This conclusion, however, would not be consistent with the signals from other financial markets: the stock market should be suffering far more if the potential growth rate is indeed close to 1%. So in this piece we try to infer back – from a wide variety of asset prices – what the market is telling us about US activity levels in the near future.
We use the following financial indicators/metrics:
The stock market: The S&P in terms of level and change, both qoq and yoy. We also use a ratio of value/growth to see if a shift in style could provide useful information.
The curve: We use the 1Y, 2Y and the 10Y rates in both real and in nominal terms.
The FX market: The US dollar index, DXY, in terms of level and change, both qoq and yoy.
The credit market: We use both the investment-grade (IG) spread and the high-yield (HY) spread.
We want to know what these asset prices are telling us about economic growth –both current and also in the near future. We therefore try to explain both the US GDP qoq and yoy growth rates, and the ISM index. Because real rates are available only since 2004, we run two models: one using real rates, with data starting in 2004; and one without real rates, using data going back to 1995.
The result, in term of GDP forecasting, is very consistent across the board.Whatever approach we use, we obtain a forecast for GDP growth close to 2%.
This suggests to us that the direct reading of real rates in the long part of the Treasury curve is misleading. Taking into account a broader set of market datagives a more robust picture, albeit still not a bullish one. However, we take comfort particularly with the actual GDP data are more volatile than the outputs of our statistical model.
We obtain a similar result in the case of the ISM. Using several types of model, here too, leads to a decent growth signal, with the average ISM fit being slightly above 55.
Blame it on China
There may be a way of reconciling our findings with recent changes in the economy.Indeed, looking at the reaction of the curve to economic surprises, we find something very intriguing: lately the curve has been driven by EM data, not by DM data.
Let’s look at the numbers. First, we look at the correlation between the 10-year Treasury yield and our Economic Surprise Index; Over the sample we studied, on average the curve is more impacted by the DM surprise, which seems both logical and intuitive. But recently an odd pattern has emerged, with economic surprises in DM having a very marginal impact on the curve, while the impact of EM surprises has surged.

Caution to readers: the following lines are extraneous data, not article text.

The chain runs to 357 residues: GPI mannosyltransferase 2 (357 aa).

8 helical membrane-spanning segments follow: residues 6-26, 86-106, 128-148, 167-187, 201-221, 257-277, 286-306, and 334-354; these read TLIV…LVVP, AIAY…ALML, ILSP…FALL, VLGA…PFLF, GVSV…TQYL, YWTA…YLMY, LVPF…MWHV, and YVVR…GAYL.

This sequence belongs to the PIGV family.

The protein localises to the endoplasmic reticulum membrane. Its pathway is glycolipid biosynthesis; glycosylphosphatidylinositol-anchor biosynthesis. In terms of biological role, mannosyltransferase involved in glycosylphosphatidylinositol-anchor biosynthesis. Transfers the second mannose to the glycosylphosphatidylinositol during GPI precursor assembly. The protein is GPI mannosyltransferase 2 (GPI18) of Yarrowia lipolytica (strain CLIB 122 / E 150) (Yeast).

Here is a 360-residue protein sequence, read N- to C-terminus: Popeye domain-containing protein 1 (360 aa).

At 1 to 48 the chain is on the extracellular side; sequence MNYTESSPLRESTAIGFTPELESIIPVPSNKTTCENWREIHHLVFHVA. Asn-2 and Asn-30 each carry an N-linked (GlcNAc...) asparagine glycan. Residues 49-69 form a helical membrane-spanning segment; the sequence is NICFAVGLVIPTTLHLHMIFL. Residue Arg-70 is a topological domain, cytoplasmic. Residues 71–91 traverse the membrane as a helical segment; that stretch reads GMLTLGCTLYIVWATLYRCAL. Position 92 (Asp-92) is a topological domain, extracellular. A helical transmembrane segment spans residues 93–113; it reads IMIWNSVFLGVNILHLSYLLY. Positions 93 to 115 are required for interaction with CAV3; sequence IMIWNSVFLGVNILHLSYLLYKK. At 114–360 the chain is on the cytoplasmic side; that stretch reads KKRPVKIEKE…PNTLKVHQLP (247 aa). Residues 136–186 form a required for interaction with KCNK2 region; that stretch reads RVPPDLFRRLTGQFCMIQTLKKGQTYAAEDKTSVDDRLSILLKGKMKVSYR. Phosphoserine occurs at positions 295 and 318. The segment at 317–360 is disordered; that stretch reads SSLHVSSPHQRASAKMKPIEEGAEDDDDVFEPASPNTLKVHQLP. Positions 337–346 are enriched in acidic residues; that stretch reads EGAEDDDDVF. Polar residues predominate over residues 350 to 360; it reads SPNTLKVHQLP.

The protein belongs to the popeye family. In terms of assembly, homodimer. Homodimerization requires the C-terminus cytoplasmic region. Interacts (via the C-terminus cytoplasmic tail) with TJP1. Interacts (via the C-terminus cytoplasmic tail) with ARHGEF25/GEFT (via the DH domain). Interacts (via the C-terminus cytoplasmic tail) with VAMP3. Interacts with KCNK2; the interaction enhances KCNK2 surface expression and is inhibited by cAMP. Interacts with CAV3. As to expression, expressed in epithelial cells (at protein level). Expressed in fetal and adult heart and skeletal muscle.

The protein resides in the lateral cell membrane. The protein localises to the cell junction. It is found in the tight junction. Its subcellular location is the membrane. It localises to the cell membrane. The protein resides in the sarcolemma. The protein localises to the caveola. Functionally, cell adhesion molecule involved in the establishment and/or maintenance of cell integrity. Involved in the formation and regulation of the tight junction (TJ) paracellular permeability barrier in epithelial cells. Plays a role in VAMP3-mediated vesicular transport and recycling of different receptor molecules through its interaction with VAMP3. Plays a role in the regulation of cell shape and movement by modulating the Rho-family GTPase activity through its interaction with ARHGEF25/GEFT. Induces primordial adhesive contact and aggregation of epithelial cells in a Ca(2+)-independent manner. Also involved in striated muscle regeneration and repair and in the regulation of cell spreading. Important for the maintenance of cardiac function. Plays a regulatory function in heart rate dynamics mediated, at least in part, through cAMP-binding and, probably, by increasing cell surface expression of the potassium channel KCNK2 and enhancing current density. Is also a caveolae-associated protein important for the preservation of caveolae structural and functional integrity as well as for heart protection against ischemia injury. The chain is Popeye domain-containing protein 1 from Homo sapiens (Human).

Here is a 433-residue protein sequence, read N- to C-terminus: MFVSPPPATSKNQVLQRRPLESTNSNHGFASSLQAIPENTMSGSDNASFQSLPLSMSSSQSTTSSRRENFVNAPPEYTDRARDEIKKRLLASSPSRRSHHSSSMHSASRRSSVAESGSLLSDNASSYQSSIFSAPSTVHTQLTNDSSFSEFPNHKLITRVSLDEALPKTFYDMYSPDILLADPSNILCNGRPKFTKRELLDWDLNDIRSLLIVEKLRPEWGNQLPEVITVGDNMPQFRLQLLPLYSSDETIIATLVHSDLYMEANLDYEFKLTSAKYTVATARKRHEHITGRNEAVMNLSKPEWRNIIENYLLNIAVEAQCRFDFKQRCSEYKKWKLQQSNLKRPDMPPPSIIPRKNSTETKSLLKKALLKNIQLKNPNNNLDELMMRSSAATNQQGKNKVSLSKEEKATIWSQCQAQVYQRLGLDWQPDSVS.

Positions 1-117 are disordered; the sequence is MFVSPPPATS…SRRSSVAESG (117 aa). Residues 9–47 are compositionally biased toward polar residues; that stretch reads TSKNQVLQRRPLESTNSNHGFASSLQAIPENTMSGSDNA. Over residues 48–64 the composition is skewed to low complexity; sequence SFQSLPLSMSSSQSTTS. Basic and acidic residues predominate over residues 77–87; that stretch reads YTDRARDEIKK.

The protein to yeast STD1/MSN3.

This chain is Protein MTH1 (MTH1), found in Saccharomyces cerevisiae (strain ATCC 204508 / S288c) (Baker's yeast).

On the other hand, the short part of the curve, up to two years, seems to have a very low sensitivity to economic news, be it EM or DM. But for all the rates with a maturity above three years, we find that an economic surprise in EM moves rates by about 3bp, while an economic surprise in DM moves rates by less than 1bp.
In our note “Key Issue – Is the market wrong on inflation?” (27 May 2014), we tried to explain why Treasury yields have rallied this year. One explanation was China, and the above finding seems to support this thesis: the weak data in China and more broadly speaking in EM seems to have impacted the curve.
This does not fully solve the conundrum, though: if the Treasury curve is telling us a story about China, the stock market should also be impacted, and should have fallen. So we re-run our analysis of market reaction to economic surprises, this time for the S&P 500.
Interestingly, we find a similar picture: recent movements in the S&P have been influenced more by EM than by DM economic surprises. The big difference, though, is that this is a very recent trend: the impact of EM surprises has been high only over the past month, whereas the phenomenon started much earlier in the case of the Treasury curve. This might explain the divergence between the two markets: the negative surprises out of EM have been impacting the Treasury curve for much longer than they have been affecting the S&P.